Putting the ball in the IMO’s court

Putting the ball in the IMO’s court

In recent years, many of the IMO regulations – ballast water and emissions reductions are good examples – have set limits and deadlines that available technology has not been able to meet. The result has been the tarnishing of an industry that serves world trade and economic development and diminishing respect for the IMO by supra national bodies such as the EU and by environmentalist NGOs.

This week, a joint proposal by BIMCO, WSC and IPTA to MEPC 71 was announced. It makes some radical proposals about how future reductions in GHGs and regulations around them should be achieved. In essence it puts the ball firmly in the IMOs court as to determining what is possible before committing to targets that are almost impossible to reach.

Four objectives are laid down, facilitating reductions in emissions while maintaining transport services that support sustainable economic development across the world; discovering and developing commercial applications for suitable technologies: pursuing substantive and continuing reductions consistent with the introduction of new technologies and fuels; and including SOx, NOx and PM as targets along with GHGs.

The proposal’s ideas of how to achieve these ambitions is for the IMO to establish an International Maritime Research Board (IMRB) with a mandate to direct and fund research and development of new and improved marine propulsion systems, electric generation plants, fuels, and ship design; periodically review and modify EEDI standards to promote the introduction of increasingly carbon-efficient tonnage in the maritime fleet; and reduce air emissions from the existing fleet through investments in efficiency-enhancing technology.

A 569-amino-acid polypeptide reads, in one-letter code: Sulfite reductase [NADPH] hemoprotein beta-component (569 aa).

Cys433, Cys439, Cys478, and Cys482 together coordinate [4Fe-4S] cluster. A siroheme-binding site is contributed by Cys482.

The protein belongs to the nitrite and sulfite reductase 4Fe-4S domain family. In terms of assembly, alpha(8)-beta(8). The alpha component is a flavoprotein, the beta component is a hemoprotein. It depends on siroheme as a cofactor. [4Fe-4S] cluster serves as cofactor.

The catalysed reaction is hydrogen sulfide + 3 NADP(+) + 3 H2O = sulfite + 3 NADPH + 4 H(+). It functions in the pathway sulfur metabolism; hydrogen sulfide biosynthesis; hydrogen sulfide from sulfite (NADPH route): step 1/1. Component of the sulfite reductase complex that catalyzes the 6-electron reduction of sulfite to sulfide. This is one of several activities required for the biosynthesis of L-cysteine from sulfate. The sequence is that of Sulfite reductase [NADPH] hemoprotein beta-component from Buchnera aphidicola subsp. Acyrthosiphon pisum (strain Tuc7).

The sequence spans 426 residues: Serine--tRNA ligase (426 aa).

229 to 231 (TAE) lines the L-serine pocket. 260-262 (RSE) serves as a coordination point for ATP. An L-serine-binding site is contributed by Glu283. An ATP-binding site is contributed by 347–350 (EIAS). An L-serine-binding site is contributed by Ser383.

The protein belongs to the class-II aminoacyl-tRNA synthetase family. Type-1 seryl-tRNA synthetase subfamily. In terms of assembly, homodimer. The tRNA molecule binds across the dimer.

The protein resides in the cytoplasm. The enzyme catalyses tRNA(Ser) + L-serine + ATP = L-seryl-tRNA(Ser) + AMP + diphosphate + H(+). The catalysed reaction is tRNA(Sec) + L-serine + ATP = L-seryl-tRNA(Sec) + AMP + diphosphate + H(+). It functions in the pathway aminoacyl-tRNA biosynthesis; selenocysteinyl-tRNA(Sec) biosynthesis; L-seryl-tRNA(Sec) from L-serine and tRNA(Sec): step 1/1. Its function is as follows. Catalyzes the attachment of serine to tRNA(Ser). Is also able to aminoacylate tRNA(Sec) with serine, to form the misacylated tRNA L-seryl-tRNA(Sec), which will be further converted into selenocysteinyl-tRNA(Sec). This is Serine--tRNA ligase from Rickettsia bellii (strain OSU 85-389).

The proposal is a little light as to how the funds available to the IMRB would be raised but elsewhere it did suggest that the IOPC Fund management structure could be a model for the IMRB. The IOPC of course receives funds from two sources; shipowners through P&I cover for liabilities rising and contributions from cargo owners.

There are probably many among the shipowning fraternity that would prefer to contribute to a fund that is engaged in facilitating research into future technologies for their industry than to other market based measures that will merely raise vast sums to be handed to some nebulous body for distribution to developing nations’ governments and which would end up being used for questionable purposes. Whether cargo owners could be persuaded or convinced to contribute is another matter. It should be possible to point out to them that as the beneficiaries of shipping services, it is after all they themselves who are responsible for any pollution caused.

The proposal has merits and is convincingly argued, if successful it could be just the thing shipping needs to improve its image and at the same time finance the technology advances that are needed for the future. How the IMO will handle it will be very interesting to see.